Website Administrator

    #34697
    JAN
    Participant

    The resistance of a cable is proportional to its length and inversely proportional to its cross-sectional area. Even at only 12V, the length of the cabling in a car is not a significant factor, especially as the cable diameters in vehicles of this age is far greater than that used today for the same purpose. The resistance through the switch contacts is different issue, though.

    The output voltage of an alternator is 14.2+/-0.2V, so 14.4V is right at the top of the tolerance range. The voltage output is dependent amongst other things on the engine rpm and would normally fall somewhat at idle speeds, at least if the headlights were on. So if there were a 25% decrease at 12.6V, even at a somewhat higher voltage at tick-over but below 14V, a dimming of the lights at that rpm and brightening up when the throttle is pressed could be expected. I haven’t noticed this.

    #34698
    Confused
    Admin
    Club Member

    It seems that I mis-remembered the voltage drop percentages – they are actually much worse than I said a above!

    The following page provides well written explanations and also provides wiring diagrams for installation of relays and better wiring.

    http://www.danielsternlighting.com/tech/relays/relays.html

    You may be one of the lucky ones who has good wiring and connections that haven’t degraded with time, and therefore have not experienced the lighting drops. I’ve done this on two of my own vehicles, and have instantly noticed improvements (with the same lamp units and bulbs, so not an effect of fitting new bulbs)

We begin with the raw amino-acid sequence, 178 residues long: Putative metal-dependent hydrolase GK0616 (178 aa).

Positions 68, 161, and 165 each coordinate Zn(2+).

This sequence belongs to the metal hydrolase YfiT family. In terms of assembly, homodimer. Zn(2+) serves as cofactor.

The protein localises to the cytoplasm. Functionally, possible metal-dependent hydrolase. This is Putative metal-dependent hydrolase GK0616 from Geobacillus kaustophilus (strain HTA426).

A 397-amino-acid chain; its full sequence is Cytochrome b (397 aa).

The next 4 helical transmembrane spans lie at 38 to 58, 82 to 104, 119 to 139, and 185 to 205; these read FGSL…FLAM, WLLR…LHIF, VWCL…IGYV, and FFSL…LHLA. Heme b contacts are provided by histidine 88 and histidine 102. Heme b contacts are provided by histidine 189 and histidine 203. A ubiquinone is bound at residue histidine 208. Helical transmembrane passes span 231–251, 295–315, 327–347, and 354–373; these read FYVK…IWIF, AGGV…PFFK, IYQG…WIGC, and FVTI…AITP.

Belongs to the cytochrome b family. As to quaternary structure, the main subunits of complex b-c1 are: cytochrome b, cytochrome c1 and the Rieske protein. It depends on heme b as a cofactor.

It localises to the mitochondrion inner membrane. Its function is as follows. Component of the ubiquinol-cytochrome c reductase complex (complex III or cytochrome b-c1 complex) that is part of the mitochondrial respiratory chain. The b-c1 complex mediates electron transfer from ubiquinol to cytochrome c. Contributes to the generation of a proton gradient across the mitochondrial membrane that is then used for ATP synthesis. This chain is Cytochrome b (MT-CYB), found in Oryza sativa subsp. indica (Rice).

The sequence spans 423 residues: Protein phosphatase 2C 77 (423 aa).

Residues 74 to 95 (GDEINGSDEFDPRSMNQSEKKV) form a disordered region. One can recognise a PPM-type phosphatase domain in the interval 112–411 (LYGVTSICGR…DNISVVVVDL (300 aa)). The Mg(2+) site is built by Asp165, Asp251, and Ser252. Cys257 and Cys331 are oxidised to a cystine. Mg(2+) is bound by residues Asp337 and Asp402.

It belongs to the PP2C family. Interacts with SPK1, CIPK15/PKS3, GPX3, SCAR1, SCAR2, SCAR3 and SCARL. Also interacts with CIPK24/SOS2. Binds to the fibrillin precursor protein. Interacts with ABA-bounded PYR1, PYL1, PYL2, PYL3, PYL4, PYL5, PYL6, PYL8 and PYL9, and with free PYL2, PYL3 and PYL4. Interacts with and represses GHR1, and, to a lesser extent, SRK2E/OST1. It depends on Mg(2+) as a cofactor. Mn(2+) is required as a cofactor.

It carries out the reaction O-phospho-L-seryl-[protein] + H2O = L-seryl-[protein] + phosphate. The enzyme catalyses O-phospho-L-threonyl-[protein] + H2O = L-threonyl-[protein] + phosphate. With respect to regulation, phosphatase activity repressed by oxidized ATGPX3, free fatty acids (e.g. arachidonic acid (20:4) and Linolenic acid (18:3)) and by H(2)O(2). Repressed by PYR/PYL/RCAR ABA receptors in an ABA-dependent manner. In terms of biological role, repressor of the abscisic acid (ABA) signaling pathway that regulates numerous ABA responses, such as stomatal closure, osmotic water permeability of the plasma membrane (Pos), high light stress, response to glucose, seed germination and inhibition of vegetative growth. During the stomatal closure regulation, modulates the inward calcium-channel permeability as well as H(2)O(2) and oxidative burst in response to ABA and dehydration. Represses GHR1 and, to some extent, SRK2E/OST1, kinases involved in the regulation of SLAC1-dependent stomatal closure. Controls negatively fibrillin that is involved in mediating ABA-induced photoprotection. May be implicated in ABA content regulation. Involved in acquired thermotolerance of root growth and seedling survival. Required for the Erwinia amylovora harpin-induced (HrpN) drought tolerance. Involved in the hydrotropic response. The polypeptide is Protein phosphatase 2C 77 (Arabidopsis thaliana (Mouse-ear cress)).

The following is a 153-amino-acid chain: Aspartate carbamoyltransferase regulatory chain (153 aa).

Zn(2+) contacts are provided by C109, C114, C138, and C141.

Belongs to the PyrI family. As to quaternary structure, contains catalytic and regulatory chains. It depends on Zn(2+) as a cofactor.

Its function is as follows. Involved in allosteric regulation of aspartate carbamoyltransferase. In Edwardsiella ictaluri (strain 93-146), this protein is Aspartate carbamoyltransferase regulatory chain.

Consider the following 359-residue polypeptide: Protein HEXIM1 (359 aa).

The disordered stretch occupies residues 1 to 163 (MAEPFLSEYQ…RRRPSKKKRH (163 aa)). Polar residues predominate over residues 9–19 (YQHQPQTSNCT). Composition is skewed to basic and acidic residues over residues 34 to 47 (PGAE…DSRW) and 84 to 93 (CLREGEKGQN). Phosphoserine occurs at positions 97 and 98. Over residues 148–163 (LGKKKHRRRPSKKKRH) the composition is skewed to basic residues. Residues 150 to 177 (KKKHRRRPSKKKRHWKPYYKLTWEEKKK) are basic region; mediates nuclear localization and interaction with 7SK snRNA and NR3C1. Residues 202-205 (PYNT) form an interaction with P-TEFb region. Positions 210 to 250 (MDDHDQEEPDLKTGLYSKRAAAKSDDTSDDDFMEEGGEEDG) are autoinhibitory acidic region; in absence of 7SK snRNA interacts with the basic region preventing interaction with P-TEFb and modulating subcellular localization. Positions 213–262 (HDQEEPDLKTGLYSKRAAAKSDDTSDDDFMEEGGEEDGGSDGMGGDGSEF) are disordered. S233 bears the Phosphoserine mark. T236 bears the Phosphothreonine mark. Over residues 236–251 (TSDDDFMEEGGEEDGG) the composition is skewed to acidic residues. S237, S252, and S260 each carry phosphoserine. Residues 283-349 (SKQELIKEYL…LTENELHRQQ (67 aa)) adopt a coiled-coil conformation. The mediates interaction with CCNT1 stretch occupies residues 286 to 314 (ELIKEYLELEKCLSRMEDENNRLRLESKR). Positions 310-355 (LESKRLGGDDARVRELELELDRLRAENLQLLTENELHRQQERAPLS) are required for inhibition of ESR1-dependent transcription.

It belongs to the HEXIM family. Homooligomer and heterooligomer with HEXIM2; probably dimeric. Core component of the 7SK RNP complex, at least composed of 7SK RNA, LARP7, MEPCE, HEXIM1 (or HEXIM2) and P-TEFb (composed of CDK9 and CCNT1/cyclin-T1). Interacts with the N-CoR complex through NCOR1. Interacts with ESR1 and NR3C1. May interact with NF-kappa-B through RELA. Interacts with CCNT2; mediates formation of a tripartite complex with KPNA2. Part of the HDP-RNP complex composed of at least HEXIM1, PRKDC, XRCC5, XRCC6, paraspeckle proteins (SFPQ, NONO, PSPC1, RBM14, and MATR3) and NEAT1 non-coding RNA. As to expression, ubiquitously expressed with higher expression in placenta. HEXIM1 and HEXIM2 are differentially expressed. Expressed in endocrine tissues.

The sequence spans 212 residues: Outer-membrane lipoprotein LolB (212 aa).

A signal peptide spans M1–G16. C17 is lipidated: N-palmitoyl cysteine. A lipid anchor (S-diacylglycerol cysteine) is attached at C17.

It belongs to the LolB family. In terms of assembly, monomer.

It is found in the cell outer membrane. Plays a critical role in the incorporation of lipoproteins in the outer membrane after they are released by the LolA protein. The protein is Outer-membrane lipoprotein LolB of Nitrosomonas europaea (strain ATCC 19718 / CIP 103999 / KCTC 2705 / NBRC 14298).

Maybe with a more modern car, or one with additional electrical items (radio, heated screen from 105speed etc) pulling more power from the battery and alternator, the effect is more noticed.

    For an hour or so’s work, it’s well worth doing this if you are experiencing issues with light output, to at the very least eliminate this as a cause :)

    Website Administrator

    #34700
    brianw
    Participant
    Club Member

    Thanks.. It sounds like Relays are worth the effort.. The new Halogen lights passed the MOT, (with the engine at tickover) which is half the battle.

    #34707
    JAN
    Participant

    I’d say you have a point, Mr Confused, that the resistances are more likely to occur in the connections than the cables themselves. I split all these and cleaned the bullets and replaced them where necessary and, mostly, replaced the sleeves, giving the bullets a coat of Copperslip before remaking the joints. The point about good earths is equally valid. I used the genuine metal bullets which should be soldered in place rather the crimped type with the plastic coated extensions. Not only is crimping – well, sort of – cheating, but I suspect that the quality of the connection leaves a lot to be desired. They look awful as well.

    #77452
    brianw
    Participant
    Club Member

    4 years On the improvement the H4 bulbs I installed seemed to have faded… ,,,,I measured a 1.5v & 2V volt drop between the battery & the bullet connector on the inner wing & a warm headlight switch, with both dip & beam.

    so I just now installed relays as suggested … Now good & bright again & switch cool… …. The “4.7mm Lucas type connectors” make it a reversible plug in mod.

    Thanks for the advice ….

    The relays also allows me to add a ” head light flash switch” connecting into the Beam wire near the steering column ( switching the Dip Power through both the ” beam relay off ” & ” dip relay on” contacts insures I don’t power both elements in the bulb together)